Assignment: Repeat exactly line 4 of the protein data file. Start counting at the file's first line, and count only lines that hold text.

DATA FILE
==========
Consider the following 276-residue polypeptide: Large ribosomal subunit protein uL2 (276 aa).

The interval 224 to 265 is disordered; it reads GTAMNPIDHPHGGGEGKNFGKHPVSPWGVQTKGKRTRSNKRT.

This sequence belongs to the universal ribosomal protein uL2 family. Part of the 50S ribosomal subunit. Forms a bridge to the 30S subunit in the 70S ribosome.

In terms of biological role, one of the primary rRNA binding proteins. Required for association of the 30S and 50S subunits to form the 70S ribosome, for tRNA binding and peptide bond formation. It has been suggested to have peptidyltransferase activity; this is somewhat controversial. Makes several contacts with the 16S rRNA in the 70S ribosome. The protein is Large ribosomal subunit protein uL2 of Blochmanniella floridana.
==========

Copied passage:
In terms of biological role, one of the primary rRNA binding proteins. Required for association of the 30S and 50S subunits to form the 70S ribosome, for tRNA binding and peptide bond formation. It has been suggested to have peptidyltransferase activity; this is somewhat controversial. Makes several contacts with the 16S rRNA in the 70S ribosome. The protein is Large ribosomal subunit protein uL2 of Blochmanniella floridana.